The Stolen Data Tapes
X-wing: Starfighters of Adumar by Aaron Allston (1999, Bantam)
Starfighters of Adumar is the ninth book in the X-wing series, and Aaron Allston’s fourth book therein. Unlike his other X-wing novels, this one doesn’t chronicle the adventures of Wraith Squadron. In fact, despite its being labeled as the ninth book in a series, it is a stand-alone novel that a reader with little to no knowledge of the expanded universe would have no trouble with.
When the planet Adumar is discovered after years of isolation from the galaxy at large, Wedge Antilles, of all people, is sent to oversee the New Republic’s diplomatic relations there. The reason for this is that Adumari culture honors starfighter pilots over people of any other profession. Honor, in fact, is very important in Adumari society—after a fashion. The Adumari are fond of dueling to the death, either in aerial dogfights or the through use of rather impractical weapons called “blastswords,” in order to accumulate prestige.

Wedge and his companions—Tycho Celchu, Wes Janson, “Hobbie” Klivian, and a documentarian named Hallis Saper, who wears a camera-equipped 3PO head on her shoulder—arrive on Adumar without having been briefed on any of this. Furthermore, Adumar is not a planetary government, but is rather comprised of many nations with contentious relationships. To top it all off, four pilots of the 181st Imperial Fighter Wing have already arrived, with aspirations to bring Adumar into what remains of the Empire.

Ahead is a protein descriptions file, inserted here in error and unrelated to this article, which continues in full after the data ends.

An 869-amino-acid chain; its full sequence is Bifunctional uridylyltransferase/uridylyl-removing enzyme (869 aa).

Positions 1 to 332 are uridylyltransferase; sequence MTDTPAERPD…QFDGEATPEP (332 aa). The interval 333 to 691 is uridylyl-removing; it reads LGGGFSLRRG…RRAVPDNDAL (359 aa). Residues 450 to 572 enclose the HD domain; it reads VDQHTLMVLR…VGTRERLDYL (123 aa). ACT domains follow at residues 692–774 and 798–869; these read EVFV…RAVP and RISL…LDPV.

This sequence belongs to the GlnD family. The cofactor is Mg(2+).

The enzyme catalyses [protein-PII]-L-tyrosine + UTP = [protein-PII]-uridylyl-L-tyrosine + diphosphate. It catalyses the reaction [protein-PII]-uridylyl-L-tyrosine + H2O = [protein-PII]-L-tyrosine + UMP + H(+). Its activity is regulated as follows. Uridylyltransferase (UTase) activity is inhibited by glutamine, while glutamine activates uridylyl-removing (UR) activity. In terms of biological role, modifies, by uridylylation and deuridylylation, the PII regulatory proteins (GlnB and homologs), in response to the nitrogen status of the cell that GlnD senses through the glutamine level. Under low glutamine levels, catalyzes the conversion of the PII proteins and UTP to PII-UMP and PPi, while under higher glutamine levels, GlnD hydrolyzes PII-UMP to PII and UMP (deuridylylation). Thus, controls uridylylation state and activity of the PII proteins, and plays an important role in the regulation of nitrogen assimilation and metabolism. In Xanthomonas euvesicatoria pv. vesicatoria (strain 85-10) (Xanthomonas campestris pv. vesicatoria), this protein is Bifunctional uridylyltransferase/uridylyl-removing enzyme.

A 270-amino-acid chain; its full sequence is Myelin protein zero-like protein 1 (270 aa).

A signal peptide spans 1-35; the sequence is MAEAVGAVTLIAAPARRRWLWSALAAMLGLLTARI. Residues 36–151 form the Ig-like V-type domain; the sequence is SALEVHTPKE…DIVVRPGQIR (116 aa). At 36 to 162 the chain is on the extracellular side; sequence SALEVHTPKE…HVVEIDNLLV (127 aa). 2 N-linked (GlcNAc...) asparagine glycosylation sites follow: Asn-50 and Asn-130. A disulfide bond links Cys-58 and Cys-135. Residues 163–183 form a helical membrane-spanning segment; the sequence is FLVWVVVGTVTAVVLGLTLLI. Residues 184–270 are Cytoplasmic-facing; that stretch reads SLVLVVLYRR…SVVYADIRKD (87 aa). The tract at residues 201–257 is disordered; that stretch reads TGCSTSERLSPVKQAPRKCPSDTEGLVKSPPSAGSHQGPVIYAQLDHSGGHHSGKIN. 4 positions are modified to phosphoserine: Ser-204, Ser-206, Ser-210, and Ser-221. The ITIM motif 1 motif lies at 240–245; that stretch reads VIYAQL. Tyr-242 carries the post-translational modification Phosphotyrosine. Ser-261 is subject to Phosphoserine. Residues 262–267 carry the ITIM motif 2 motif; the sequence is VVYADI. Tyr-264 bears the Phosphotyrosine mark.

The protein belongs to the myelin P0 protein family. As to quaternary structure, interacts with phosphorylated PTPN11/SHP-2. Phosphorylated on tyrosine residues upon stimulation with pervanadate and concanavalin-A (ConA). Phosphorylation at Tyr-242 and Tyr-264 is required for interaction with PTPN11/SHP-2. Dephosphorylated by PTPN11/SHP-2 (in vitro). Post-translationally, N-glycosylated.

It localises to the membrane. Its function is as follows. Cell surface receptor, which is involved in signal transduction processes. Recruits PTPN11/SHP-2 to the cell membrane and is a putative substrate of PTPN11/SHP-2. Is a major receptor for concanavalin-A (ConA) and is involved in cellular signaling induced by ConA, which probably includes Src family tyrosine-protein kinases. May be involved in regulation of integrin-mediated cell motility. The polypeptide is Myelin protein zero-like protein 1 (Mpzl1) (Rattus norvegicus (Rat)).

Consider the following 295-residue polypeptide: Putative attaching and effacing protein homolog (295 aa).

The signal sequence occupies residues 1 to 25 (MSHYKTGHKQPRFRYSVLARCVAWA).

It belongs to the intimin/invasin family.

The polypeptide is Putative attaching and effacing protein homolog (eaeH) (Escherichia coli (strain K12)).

As good as the resulting political maneuvering and moral dilemmas are, Starfighters of Adumar is further enhanced by the resolution of long-standing romantic tension between Wedge and New Republic Intelligence agent Iella Wessiri.

Iella first appeared in Michael A. Stackpole’s X-wing books, where, after the death of her husband, she and Wedge were established as potential love interests. The way in which Allston deals with Wedge’s existing relationship with Death Star scientist Qwi Xux is a little abrupt and smacks of a desire to just get her out of the way, but to be fair, that relationship, as developed in Kevin J. Anderson’s Jedi Academy Trilogy, isn’t entirely convincing (I was way too kind about it in my previous reviews). Allston does a far better job of writing romance that brings a cheesy grin to my face, rather than, as in the Jedi Academy books, a grimace at the cheesiness.
The Wedge/Iella relationship is just one example of Allston’s well-developed character dynamics. The friendship, teamwork, and banter of Wedge and his pilots is something at which Allston has always excelled. His use of dry humor throughout this book elicited many a smirk and chuckle from me.
Strong character work, dialogue, and plotting, as well as a massive air/space-battle climax, add up to make Starfighters of Adumar a great read. Many other reviews, message board comments, and the like that I’ve read about this book rate it as the best Star Wars novel. I wouldn’t necessarily go that far, but I won’t be surprised if, when all is said and done, it makes my top ten.